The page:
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Thursday, October 22, 2020  Spokane, Washington  Est. May 19, 1883
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Colville Forest objection meeting scheduled for April 24-26

The sun sets on Monday July 30, 2018 from Snow Peak Cabin in the Colville National Forest. Individuals or groups who  filed objections to the draft Colville National Forest Plan will have a chance to meet with officials April 24-26 in Colville. (Eli Francovich / The Spokesman-Review)
The sun sets on Monday July 30, 2018 from Snow Peak Cabin in the Colville National Forest. Individuals or groups who filed objections to the draft Colville National Forest Plan will have a chance to meet with officials April 24-26 in Colville. (Eli Francovich / The Spokesman-Review)

Individuals or groups who filed objections to the draft Colville National Forest Plan will have a chance to meet with officials April 24-26 in Colville.

The 60-day objection period ended Nov. 6. Officials received about 20 objections, Forest Service spokesman Franklin Pemberton said.

Many of those objections dealt with the proposed designated wilderness in the forest plan. Some groups felt the 60,000 acres designated as recommended wilderness under the plan were too much, while others felt they were not enough.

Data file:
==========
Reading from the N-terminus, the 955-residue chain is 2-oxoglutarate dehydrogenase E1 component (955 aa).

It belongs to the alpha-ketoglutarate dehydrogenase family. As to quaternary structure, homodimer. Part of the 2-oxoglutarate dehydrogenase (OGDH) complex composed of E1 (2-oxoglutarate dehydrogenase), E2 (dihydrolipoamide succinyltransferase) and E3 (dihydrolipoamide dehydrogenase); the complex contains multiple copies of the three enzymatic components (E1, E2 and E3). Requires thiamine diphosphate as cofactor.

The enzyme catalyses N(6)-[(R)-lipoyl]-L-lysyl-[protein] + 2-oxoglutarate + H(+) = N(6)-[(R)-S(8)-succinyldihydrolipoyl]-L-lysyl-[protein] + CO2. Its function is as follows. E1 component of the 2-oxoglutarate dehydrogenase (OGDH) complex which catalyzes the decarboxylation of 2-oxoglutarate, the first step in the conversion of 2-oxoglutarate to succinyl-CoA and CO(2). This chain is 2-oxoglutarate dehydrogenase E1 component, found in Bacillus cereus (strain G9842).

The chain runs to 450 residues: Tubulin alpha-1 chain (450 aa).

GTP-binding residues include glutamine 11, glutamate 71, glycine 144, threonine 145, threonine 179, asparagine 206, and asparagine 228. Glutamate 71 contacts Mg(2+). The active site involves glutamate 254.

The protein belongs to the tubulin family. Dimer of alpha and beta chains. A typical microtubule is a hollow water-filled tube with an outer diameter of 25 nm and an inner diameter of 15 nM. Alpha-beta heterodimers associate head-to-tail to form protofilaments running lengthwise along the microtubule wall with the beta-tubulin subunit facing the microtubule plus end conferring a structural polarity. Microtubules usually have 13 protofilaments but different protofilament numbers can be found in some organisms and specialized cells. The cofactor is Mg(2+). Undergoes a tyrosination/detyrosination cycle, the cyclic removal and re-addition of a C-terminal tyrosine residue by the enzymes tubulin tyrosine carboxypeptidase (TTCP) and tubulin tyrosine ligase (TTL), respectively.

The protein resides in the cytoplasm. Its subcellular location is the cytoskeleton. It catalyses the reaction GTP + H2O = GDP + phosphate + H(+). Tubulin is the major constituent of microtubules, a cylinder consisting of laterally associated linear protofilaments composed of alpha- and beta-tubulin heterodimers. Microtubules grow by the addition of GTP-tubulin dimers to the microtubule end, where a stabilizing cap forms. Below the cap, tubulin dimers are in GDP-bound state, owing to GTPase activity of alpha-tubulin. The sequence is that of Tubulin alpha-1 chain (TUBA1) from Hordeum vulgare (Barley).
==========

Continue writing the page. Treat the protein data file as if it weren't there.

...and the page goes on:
On March 20, the Umatilla, Wallowa-Whitman and Malheur national forests management plan was withdrawn by the Forest Service after more than 300 organizations and individuals, representing a wide spectrum of outlooks on the best way to manage federal forests, filed specific objections to the plans, the Lewiston Tribune reported.

While that’s theoretically possible on the Colville Forest, Pemberton said it’s unlikely.

“We think we’re in a much different spot,” he said. “We’ve worked very closely with our county commissioners and members of the public.”

The objection meeting will be overseen by Allen Rowley, the Forest Service’s director of forest management based in Washington, D.C. Rowley graduated from the University of Idaho.

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